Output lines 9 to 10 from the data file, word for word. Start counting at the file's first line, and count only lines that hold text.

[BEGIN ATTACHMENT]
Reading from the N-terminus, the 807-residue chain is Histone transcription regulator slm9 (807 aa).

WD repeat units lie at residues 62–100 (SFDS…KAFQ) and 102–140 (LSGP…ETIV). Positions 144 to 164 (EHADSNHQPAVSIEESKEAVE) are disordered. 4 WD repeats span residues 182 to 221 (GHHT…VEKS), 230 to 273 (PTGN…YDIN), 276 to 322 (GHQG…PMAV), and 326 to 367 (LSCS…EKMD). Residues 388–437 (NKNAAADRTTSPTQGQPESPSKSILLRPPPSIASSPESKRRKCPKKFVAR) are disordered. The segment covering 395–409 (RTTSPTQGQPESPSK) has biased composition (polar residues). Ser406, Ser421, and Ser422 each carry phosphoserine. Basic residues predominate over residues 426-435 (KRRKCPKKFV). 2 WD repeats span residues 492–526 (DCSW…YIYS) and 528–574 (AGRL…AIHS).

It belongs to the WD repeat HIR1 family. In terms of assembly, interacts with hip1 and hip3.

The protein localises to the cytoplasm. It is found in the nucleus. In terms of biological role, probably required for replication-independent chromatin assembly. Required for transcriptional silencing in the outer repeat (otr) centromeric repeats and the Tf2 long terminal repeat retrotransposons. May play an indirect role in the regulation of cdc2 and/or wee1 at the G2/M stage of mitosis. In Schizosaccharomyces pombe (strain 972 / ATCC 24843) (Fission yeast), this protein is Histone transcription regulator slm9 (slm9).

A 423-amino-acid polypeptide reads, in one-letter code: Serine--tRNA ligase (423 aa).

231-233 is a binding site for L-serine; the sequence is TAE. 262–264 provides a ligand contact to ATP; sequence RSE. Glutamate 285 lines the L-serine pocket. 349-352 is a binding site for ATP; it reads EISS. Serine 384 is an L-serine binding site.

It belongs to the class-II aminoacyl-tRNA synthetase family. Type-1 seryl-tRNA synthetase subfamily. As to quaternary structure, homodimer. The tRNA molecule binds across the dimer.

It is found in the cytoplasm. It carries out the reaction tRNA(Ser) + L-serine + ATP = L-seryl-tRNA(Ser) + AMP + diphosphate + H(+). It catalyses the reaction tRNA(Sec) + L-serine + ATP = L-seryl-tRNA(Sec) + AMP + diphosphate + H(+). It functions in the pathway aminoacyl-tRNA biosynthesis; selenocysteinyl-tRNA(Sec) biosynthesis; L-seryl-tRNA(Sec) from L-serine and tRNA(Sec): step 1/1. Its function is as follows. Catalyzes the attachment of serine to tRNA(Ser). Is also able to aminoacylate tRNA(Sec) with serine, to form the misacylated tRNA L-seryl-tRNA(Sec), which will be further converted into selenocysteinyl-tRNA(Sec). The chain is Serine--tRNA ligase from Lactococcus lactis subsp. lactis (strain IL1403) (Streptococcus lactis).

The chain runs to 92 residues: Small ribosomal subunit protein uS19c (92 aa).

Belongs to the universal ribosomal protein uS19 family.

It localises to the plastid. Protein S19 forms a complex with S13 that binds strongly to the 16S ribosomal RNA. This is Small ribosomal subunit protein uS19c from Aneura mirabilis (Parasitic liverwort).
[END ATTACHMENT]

The chain runs to 92 residues: Small ribosomal subunit protein uS19c (92 aa).

Belongs to the universal ribosomal protein uS19 family.